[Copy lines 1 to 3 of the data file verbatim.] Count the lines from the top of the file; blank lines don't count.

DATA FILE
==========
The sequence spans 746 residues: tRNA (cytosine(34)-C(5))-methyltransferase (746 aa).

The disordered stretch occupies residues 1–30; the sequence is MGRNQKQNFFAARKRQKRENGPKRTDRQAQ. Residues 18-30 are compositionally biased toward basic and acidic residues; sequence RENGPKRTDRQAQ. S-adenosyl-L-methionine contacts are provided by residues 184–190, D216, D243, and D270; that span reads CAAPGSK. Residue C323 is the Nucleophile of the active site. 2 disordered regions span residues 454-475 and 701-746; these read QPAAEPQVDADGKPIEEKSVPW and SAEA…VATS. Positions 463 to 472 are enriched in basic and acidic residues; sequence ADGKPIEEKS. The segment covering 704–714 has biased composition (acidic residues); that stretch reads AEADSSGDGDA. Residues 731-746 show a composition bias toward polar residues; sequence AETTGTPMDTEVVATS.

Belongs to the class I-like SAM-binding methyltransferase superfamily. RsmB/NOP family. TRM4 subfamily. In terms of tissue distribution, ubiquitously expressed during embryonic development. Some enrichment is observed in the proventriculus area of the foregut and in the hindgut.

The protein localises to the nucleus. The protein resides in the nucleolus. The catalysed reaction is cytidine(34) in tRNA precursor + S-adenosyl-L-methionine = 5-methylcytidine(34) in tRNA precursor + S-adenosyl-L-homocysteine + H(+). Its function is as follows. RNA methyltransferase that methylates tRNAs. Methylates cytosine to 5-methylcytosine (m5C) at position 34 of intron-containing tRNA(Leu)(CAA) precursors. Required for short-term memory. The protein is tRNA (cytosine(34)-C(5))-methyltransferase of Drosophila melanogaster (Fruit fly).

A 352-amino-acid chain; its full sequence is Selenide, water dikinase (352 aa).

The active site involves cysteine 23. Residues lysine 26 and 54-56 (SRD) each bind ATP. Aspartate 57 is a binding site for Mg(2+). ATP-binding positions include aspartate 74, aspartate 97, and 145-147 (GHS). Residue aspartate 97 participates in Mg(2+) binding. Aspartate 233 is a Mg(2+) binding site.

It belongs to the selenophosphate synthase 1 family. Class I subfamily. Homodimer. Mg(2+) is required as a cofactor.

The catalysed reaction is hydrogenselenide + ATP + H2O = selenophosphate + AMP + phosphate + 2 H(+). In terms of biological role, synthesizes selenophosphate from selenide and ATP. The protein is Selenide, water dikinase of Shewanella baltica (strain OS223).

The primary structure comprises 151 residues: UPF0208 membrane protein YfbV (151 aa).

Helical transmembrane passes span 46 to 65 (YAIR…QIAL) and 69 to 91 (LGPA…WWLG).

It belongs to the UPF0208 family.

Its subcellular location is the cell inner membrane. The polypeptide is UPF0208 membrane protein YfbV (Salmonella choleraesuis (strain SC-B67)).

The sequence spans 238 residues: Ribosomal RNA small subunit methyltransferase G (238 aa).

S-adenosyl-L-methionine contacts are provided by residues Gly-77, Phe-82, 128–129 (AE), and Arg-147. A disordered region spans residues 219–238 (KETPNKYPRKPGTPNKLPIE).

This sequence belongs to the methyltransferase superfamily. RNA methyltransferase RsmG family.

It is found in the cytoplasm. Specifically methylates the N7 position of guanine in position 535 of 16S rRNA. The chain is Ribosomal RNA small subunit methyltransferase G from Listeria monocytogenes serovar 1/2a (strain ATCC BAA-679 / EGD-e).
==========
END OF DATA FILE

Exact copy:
The sequence spans 746 residues: tRNA (cytosine(34)-C(5))-methyltransferase (746 aa).

The disordered stretch occupies residues 1–30; the sequence is MGRNQKQNFFAARKRQKRENGPKRTDRQAQ. Residues 18-30 are compositionally biased toward basic and acidic residues; sequence RENGPKRTDRQAQ. S-adenosyl-L-methionine contacts are provided by residues 184–190, D216, D243, and D270; that span reads CAAPGSK. Residue C323 is the Nucleophile of the active site. 2 disordered regions span residues 454-475 and 701-746; these read QPAAEPQVDADGKPIEEKSVPW and SAEA…VATS. Positions 463 to 472 are enriched in basic and acidic residues; sequence ADGKPIEEKS. The segment covering 704–714 has biased composition (acidic residues); that stretch reads AEADSSGDGDA. Residues 731-746 show a composition bias toward polar residues; sequence AETTGTPMDTEVVATS.

Belongs to the class I-like SAM-binding methyltransferase superfamily. RsmB/NOP family. TRM4 subfamily. In terms of tissue distribution, ubiquitously expressed during embryonic development. Some enrichment is observed in the proventriculus area of the foregut and in the hindgut.